9 months, 3 weeks ago

IEEE BigData 2023 Cup: Object Recognition with Muon Tomography using Cosmic Rays

IEEE BigData 2023 Cup: Object Recognition with Muon Tomography using Cosmic Rays is the fifth data science competition organized in association with the IEEE International Conference on Big Data series (IEEE BigData 2023, https://bigdataieee.org/BigData2023/index.html). The challenge is related to the general idea of recognizing objects based on spatial data. As one of the approaches derived directly from known tomography methods, the competition task focuses on the non-invasive examination of the structure of x-rayed objects. The challenge is sponsored by QED Software (https://qed.pl/).

Overview

More details regarding the task and the description of the challenge datasets will be available in the Task description section below. The competition starts on June 12 and will end on September 30.

Special session at IEEE Big Data 2023: As in previous years, a special session devoted to the competition will be held at the conference. We will invite authors of selected challenge reports to extend them for publication in the conference proceedings (after reviews by Organizing Committee members) and presentation at the conference. The papers will be indexed in the same way as regular conference papers. The invited teams will be chosen based on their final rank, the innovativeness of their approach, and the quality of the submitted report.

Terms & Conditions
 
 
Please log in to the system!

The main task of this competition is to recognize objects based on spatial data. We are preparing muon tomography experiments, in which particles passing through matter scatter and lose their energy. Each experiment has the same configuration and consists of two layers of detectors positioned above and below the space under study. This faithfully reproduces real tomography experiments. Based on the information from the detectors, we are able to reconstruct the lifetime of a particle passing through the research area. Thanks to this method, non-invasive detection of the material and its structure is possible. In our simulations we use the Geant4 (https://geant4.web.cern.ch) software which simulate the passage of particles through matter using Monte Carlo methods and Cosmic-ray Shower Library (https://nuclear.llnl.gov/simulation) which generates correlated cosmic-ray particle showers.

In the Figure 1 we present an example of an experiment with selected detectors - scintillators, along with an example arrangement of objects in the research space. A scintillator is a material which, through the phenomenon of luminescence, is able to identify charged particles. It allows us to reconstruct the place of transition and to estimate the energy of the particle quite accurately. Based on the response from the scintillator we are able to reconstruct the path of the particle passing through.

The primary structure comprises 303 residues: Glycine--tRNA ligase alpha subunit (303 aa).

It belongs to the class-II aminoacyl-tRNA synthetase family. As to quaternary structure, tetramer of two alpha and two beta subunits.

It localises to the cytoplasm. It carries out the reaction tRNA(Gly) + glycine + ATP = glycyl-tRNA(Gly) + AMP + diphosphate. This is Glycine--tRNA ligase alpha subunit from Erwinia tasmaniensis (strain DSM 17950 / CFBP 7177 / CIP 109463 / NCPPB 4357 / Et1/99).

Figure 1: Exemplary layout of the experiment with selected detectors and objects inside the research space.

In our experiment, each detector layer has sizes of 0.6m x 0.6m x 0.1m and they are set at 0.7m, 0.5m, -0.5m, -0.7m on the Z axis. The research space is set centrally (X: 0.0, Y: 0.0, Z: 0.0) and has sizes of 0.4m x 0.4m x 0.4m. There is also an offset of 0.05m in X-Y direction, so all objects are placed randomly in a X-Y plane of 0.3m x 0.3m. The use of offset is a certain facilitation here, because the closer to the center, the more particles will have complete information from the detectors, and thus objects closer to the center will be easier to reconstruct. For simplicity, each single material object has a size Z: 0.1m and each nested object has a size Z: 0.08m. These objects are always centered on the Z = 0 axis. Whenever an object contains a nested object, it is only a single nesting.

In each experiment, we simulate 1 million cosmic ray particles, but we only register those that have passed through all 4 layers of detectors. Therefore, the number of recorded events does not exceed 50,000. For each event, we provide the recorded X-Y-Z values from each layer of the detector along with the particle energy measured by the detector from the layers Z: 0.5m and Z: -0.5m.

 

Each experiment is provided in CSV format. Each row indicate one particle that pass through 4 layers of detectors and contains the following 14 attributes:

  • scintillator_above_0_x - the x-axis value of the detector
  • scintillator_above_0_y - the y-axis value of the detector
  • scintillator_above_0_z - the z-axis value of the detector
  • scintillator_above_1_x
  • scintillator_above_1_y
  • scintillator_above_1_z
  • scintillator_below_0_x
  • scintillator_below_0_y
  • scintillator_below_0_z
  • scintillator_below_1_x
  • scintillator_below_1_y
  • scintillator_below_1_z
  • scintillator_above_1_E - energy value measured by the detector